To investigate MEF2C S222 phosphorylation in non–MLL-rearranged leukemias, we assessed its function in leukemias with inactivating mutations of RUNX1 and internal tandem duplication (ITD) mutations of FLT3, a leukemia subtype associated with high rates of therapy failure that also exhibits high levels of pS222 MEF2C. First, we obtained genetically engineered mouse Runx1−/−;Flt3ITD leukemias (49), which we transduced with wild-type MEF2C and transgenes modeling loss and gain of S222 phosphorylation using the MIT retrovirus (Supplementary Fig. S5A–S5C). We found that Runx1−/−;Flt3ITD leukemias expressing MEF2C S222A displayed significantly reduced clonogenic efficiency in serial replating as compared with cells transduced with wild-type or S222D MEF2C (P = 1.9 × 10−5, t test, Fig. 3C). Similar to the MLL–AF9 leukemia model, we observed that mice transplanted with secondary Runx1−/−;Flt3ITD;MEF2C wild-type leukemia cells exhibited accelerated leukemia development as compared with Runx1−/−;Flt3ITD MIT control leukemias, which was blocked in Runx1−/−;Flt3ITD;MEF2C S222A–expressing leukemias (P = 3.1 × 10−3, log-rank test; Fig. 3D). In contrast, we found that MEF2C S222 phosphorylation was dispensable for leukemias induced by ectopic retroviral expression of Hoxa9 and Meis1 (Supplementary Fig. S5D–S5H), consistent with the epistatic function of aberrant Hox gene expression in AML (50, 51). Thus, MEF2C S222 phosphorylation is required for maintenance of Runx1−/−;Flt3ITD leukemias.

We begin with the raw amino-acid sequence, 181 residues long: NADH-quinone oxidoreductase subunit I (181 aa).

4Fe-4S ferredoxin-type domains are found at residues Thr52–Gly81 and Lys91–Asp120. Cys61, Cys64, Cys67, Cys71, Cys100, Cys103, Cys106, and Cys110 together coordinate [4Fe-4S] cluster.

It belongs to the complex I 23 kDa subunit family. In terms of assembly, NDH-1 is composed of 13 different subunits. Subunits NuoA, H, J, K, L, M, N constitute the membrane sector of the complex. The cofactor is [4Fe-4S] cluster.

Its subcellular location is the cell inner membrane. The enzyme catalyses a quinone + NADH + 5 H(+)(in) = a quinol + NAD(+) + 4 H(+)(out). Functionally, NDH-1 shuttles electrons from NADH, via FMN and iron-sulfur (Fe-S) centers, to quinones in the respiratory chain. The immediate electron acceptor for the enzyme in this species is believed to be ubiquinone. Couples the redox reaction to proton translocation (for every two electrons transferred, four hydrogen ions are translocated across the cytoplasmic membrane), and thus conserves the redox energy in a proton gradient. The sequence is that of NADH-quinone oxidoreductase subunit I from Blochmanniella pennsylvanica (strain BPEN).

MEF2C Phosphorylation Is Required for Leukemia Maintenance in MLL-Rearranged Human AML Cells